Preferred Aperture For Studio

Discussion in 'Beyond the Basics' started by smoke665, Aug 4, 2020.

  1. smoke665

    smoke665 TPF Supporters Supporting Member

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    I've seen different opinions on this, I'm curious as to what others do. Read something recently about photographers in medium format using f/13 and above in studio. I realize this has a lot to do with the equivalent DOF of a larger format, and also with the intended use of the image. An image destined for 16x20 obviously requires more retained details then one printed at 8x10 to maintain the same level of sharpness.

    In studio my general go to is f/5.6 on the crop sensor and f/8 on the full frame. That seems to give me a good balance between DOF, light power, and details in the image. Recently I've been experimenting with raising the power (and aperture), with the result that the skin on the face appears brighter, more translucent. Surprisingly I didn't notice significant increases in skin retouching as the shadows filled more decreasing how noticeable the blemish was.

    Any thoughts on this by other????


     
  2. JBPhotog

    JBPhotog No longer a newbie, moving up!

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    For me it depends on what I need to have in focus beyond the eyes and if it is a head shot vs 3/4 or full length. All of those will predict what f-stop I need. I have lots of flash power so that isn’t a limiting aspect in determining f-stop. Once I know the distance and FL, I check my DoF to ensure the critical bits are sharp. Additionally, if the subject is moving I tend to stop down a bit more for better capture rate.

    I haven’t seen your results though by stopping down. I would expect that only DoF changes rather than exposure on the skin, are you certain your flash output is consistent? Shooting a wider aperture can reduce skin texture and soften shadow detail since it gets blurred a tad.
     
  3. zombiesniper

    zombiesniper Furtographer Extraordinaire! Supporting Member

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    I usually start at f8 for most but it all depends on what I'm shooting and the distance of camera to subject and subject to background. Also if I want a clear or OOF background.
     
  4. fmw

    fmw No longer a newbie, moving up!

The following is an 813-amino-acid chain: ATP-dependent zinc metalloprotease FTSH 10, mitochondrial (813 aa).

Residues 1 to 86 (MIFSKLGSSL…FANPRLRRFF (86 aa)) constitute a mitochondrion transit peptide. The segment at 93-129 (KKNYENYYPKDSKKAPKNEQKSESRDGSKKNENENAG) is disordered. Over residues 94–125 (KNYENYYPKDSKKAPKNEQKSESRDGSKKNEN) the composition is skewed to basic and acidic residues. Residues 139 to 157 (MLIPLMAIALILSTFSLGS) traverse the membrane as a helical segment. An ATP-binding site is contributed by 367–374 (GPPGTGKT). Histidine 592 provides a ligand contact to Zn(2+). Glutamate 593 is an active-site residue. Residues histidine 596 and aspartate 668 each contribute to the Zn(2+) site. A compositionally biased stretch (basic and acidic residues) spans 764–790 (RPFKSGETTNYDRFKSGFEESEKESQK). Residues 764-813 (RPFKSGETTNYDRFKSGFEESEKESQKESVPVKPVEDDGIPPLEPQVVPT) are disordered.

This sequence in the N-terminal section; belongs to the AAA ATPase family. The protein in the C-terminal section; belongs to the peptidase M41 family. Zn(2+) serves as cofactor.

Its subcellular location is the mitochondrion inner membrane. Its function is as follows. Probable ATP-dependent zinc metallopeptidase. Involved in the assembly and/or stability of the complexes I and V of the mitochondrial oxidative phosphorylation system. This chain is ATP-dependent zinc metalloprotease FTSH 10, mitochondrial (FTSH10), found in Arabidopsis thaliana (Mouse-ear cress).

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    One chooses an aperture for one photographic reason or another. Choosing one in a studio is no different than choosing one anywhere else. The photographic reasons determine this.
     
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  5. Cody'sCaptures

    Cody'sCaptures No longer a newbie, moving up!

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    ~f8 if I want everything in frame
    2.8 if I don't
    I make a note of strobe & camera values for both when setting a scene to reference during the shoot
     
  6. twocolor

    twocolor No longer a newbie, moving up!

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    Completely agree. Why is shooting in a studio and choosing an aperture any different than shooting outside an analyzing what you want out of your images. Newborns I shoot f2.8, food photography f8-f22, headshots f4-f5.6. There just isn't a blanket answer unless your shooting the same thing over and over in studio.
     
  7. Derrel

    Derrel Mr. Rain Cloud

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    Typically for me it starts at f/7.1 and goes to f:8, then smaller apertures like f9,10,11,13. Very rarely f16 unless I need a lot of depth of field.
    Back in the 4x5 sheet film days smaller apertures like f/32 or f/45 were fairly common when using a 1600 Watt-second power pack.

    These days I often shoot with only a 400 W-second setup, and I find that f/7.1 or f/8 gives me fast recycle time.

    If if NEED deep DOF, I have a lot of flash power, but these days I can jack ISO level up if needed.
     
  8. Derrel